“Words are our servants, not our masters. For different purposes we find it convenient to use words in different senses.“- Richard Dawkins
This quote often crosses my computer screen, generally unattributed, and it irritates me almost every time. Dawkins dedicated his life to battling a deity that he doesn’t believe exists, and made remarkable headway in reinventing and redefining truth. Much of it at his servants’ (his own words’) expense. You can, in fact, create exciting delusions by using the wrong word the wrong way. The game of Mad Libs is great fun, but it’s a poor way to develop theology or engineer structures.
Dawkins is not the first guilty one, of course. Satan asked Eve in the Garden, “Did God actually say, ‘You shall not eat of any tree in the garden’?” in order to conveniently tempt the first woman. Satan said the same essential thing several thousand years before Dawkins thought of it. Bill Clinton sought to excuse himself by conveniently challenging the meaning of the verb to be: “it depends what your definition of ‘is‘ is,” might last longer than Dawkins effort, as the quintessential abuse of language.
The biggest problem is, you cannot reinvent something by redefining it, no matter how hard you believe it. For a few brief instants, Dawkins will say perceptive things about God that exceed Dawkins’ understanding. “A God capable of continuously monitoring and controlling the individual status of every particle in the universe cannot be simple. His existence is going to need a mammoth explanation in its own right.”
Absolutely! And I can assure you, Mr. Dawkins, that your failings and inabilities prevent you from becoming a god. Your inadequacies (and mine) never prevent God from being God, or God becoming man.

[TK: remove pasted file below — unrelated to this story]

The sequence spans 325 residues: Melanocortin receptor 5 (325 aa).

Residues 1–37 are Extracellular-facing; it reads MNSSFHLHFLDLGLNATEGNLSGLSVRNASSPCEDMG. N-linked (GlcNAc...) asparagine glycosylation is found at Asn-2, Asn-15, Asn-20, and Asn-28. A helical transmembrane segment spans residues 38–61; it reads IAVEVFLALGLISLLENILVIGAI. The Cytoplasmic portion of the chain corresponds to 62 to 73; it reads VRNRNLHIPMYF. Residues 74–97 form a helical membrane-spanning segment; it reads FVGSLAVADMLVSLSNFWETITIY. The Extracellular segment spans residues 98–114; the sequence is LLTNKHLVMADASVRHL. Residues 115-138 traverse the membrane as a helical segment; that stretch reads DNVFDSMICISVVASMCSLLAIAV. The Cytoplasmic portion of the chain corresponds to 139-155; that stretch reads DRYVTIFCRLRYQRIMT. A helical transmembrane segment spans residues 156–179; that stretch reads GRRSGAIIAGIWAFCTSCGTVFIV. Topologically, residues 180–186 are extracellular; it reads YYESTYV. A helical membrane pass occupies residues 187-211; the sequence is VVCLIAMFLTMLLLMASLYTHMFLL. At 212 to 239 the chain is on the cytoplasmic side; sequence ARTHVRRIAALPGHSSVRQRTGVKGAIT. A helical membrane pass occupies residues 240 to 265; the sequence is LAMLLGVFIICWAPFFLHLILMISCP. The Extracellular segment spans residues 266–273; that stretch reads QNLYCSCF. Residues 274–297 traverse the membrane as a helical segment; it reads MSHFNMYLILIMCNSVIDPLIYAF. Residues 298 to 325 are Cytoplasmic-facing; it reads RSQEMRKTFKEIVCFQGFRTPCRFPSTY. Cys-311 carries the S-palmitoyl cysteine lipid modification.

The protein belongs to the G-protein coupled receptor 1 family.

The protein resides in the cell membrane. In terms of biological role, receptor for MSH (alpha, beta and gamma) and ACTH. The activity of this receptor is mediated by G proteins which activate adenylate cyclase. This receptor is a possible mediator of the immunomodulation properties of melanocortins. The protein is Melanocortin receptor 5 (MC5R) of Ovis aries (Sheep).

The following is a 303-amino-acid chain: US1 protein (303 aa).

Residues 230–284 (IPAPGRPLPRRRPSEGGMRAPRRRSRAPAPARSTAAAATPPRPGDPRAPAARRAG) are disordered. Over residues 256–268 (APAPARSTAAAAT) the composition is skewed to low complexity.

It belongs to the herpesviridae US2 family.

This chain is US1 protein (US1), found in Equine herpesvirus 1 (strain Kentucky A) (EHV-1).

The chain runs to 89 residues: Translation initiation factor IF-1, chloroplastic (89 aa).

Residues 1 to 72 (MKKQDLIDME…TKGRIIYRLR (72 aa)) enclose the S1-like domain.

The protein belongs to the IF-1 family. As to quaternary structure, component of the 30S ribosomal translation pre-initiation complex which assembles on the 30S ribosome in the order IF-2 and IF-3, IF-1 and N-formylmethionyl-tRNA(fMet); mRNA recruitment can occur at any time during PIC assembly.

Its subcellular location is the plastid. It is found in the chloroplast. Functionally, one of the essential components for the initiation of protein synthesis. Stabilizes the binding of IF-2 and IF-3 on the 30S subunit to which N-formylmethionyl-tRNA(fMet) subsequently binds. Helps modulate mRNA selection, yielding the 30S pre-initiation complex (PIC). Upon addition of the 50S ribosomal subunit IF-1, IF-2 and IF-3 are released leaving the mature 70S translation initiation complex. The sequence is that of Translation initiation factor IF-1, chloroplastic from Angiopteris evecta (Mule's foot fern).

Perhaps the finest professor in my own education was Dr. David Goldsmith at the humble Northern Michigan University. He said, “Remember, the more precise your language and definitions, you closer you must be to reality. So, if you want to make your own world, stick entirely with reality and only focus on just one convincing lie. Once the audience is hooked — only then can you add another. By the end of the book — if you’re J.R.R. Tolkien — they’ll believe anything.”
Precision words. Honest detail. Small lies. Words are only masters when they represent the truth.
Summarizing Dawkins larger effort reduced to its most honest language: “God is an excuse,” he says, and “We can and will understand it all because it is rational and we can figure it out.” From a Christian perspective, you are inexcusable, and if you think you can understand here and now you’re a fool. The Bible declares wisdom and knowledge incredible powers, tools, and things to be actively sought “day and night.” God is never an excuse.
The book of proverbs is full of exciting quotes about learning and wisdom. I would suggest starting right at the beginning of Proverbs (1:7): “The fear of the Lord is the beginning of knowledge; fools despise wisdom and instruction.”
In my life, “I don’t need help. I can figure this out for myself,” is selfish, self-centered, self-serving, and often leads to another unpublished book. Dawkins wrote 18 (and published) that I know of.
Finally, Who first said, “I will ascend above the heights of the clouds; I will make myself like the Most High’?” If you guessed “Dawkins,” you’re wrong. It was Satan. Again, Dawkins is just following and plagiarizing the leader . . .
Whom he also doesn’t believe in, but quotes.
Dawkins knows virtually for certain that random chance and any amount of time would never produce life, so his reductio ad absurdum is that some really advanced alien species may have planted life here. Not God, mind you. Aliens? Where’d they come from?
ET, phone home. Quick.